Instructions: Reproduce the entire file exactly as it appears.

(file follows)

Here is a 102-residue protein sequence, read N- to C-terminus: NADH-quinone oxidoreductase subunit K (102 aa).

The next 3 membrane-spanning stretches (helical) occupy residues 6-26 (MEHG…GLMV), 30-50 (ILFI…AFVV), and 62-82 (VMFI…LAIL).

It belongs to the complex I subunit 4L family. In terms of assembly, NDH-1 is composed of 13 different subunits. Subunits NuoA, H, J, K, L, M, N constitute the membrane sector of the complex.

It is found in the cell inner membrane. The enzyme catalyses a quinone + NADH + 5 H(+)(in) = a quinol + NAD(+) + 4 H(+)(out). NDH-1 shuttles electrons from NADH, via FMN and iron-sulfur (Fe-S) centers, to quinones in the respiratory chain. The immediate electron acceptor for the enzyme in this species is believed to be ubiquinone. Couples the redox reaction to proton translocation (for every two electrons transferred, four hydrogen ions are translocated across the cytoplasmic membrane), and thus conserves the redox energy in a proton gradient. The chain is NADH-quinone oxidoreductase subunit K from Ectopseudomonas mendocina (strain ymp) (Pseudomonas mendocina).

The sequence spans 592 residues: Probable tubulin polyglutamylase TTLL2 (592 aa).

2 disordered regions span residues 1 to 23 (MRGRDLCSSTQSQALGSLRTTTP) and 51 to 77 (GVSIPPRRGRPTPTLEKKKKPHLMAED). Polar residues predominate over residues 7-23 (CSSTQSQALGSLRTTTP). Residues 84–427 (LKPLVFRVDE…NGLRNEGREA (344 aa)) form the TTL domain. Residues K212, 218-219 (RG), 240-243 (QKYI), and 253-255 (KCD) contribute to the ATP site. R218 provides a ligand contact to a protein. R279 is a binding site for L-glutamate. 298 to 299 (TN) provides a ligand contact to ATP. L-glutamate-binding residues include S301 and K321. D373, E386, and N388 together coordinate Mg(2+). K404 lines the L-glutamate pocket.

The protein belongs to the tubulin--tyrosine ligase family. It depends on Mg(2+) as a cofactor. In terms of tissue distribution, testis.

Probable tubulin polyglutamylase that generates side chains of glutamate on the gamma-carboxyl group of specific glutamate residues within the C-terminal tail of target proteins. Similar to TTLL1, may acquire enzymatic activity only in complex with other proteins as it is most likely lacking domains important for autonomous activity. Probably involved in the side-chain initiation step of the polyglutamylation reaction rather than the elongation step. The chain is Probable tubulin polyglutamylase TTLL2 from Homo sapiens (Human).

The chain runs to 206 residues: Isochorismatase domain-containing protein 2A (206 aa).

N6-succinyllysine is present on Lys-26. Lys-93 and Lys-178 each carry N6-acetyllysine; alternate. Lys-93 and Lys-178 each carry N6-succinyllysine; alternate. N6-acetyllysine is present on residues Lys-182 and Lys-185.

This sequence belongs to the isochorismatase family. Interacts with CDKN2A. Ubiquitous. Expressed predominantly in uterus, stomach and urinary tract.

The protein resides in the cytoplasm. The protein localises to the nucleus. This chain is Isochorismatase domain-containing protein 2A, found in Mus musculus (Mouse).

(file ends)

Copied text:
Here is a 102-residue protein sequence, read N- to C-terminus: NADH-quinone oxidoreductase subunit K (102 aa).

The next 3 membrane-spanning stretches (helical) occupy residues 6-26 (MEHG…GLMV), 30-50 (ILFI…AFVV), and 62-82 (VMFI…LAIL).

It belongs to the complex I subunit 4L family. In terms of assembly, NDH-1 is composed of 13 different subunits. Subunits NuoA, H, J, K, L, M, N constitute the membrane sector of the complex.

It is found in the cell inner membrane. The enzyme catalyses a quinone + NADH + 5 H(+)(in) = a quinol + NAD(+) + 4 H(+)(out). NDH-1 shuttles electrons from NADH, via FMN and iron-sulfur (Fe-S) centers, to quinones in the respiratory chain. The immediate electron acceptor for the enzyme in this species is believed to be ubiquinone. Couples the redox reaction to proton translocation (for every two electrons transferred, four hydrogen ions are translocated across the cytoplasmic membrane), and thus conserves the redox energy in a proton gradient. The chain is NADH-quinone oxidoreductase subunit K from Ectopseudomonas mendocina (strain ymp) (Pseudomonas mendocina).

The sequence spans 592 residues: Probable tubulin polyglutamylase TTLL2 (592 aa).

2 disordered regions span residues 1 to 23 (MRGRDLCSSTQSQALGSLRTTTP) and 51 to 77 (GVSIPPRRGRPTPTLEKKKKPHLMAED). Polar residues predominate over residues 7-23 (CSSTQSQALGSLRTTTP). Residues 84–427 (LKPLVFRVDE…NGLRNEGREA (344 aa)) form the TTL domain. Residues K212, 218-219 (RG), 240-243 (QKYI), and 253-255 (KCD) contribute to the ATP site. R218 provides a ligand contact to a protein. R279 is a binding site for L-glutamate. 298 to 299 (TN) provides a ligand contact to ATP. L-glutamate-binding residues include S301 and K321. D373, E386, and N388 together coordinate Mg(2+). K404 lines the L-glutamate pocket.

The protein belongs to the tubulin--tyrosine ligase family. It depends on Mg(2+) as a cofactor. In terms of tissue distribution, testis.

Probable tubulin polyglutamylase that generates side chains of glutamate on the gamma-carboxyl group of specific glutamate residues within the C-terminal tail of target proteins. Similar to TTLL1, may acquire enzymatic activity only in complex with other proteins as it is most likely lacking domains important for autonomous activity. Probably involved in the side-chain initiation step of the polyglutamylation reaction rather than the elongation step. The chain is Probable tubulin polyglutamylase TTLL2 from Homo sapiens (Human).

The chain runs to 206 residues: Isochorismatase domain-containing protein 2A (206 aa).

N6-succinyllysine is present on Lys-26. Lys-93 and Lys-178 each carry N6-acetyllysine; alternate. Lys-93 and Lys-178 each carry N6-succinyllysine; alternate. N6-acetyllysine is present on residues Lys-182 and Lys-185.

This sequence belongs to the isochorismatase family. Interacts with CDKN2A. Ubiquitous. Expressed predominantly in uterus, stomach and urinary tract.

The protein resides in the cytoplasm. The protein localises to the nucleus. This chain is Isochorismatase domain-containing protein 2A, found in Mus musculus (Mouse).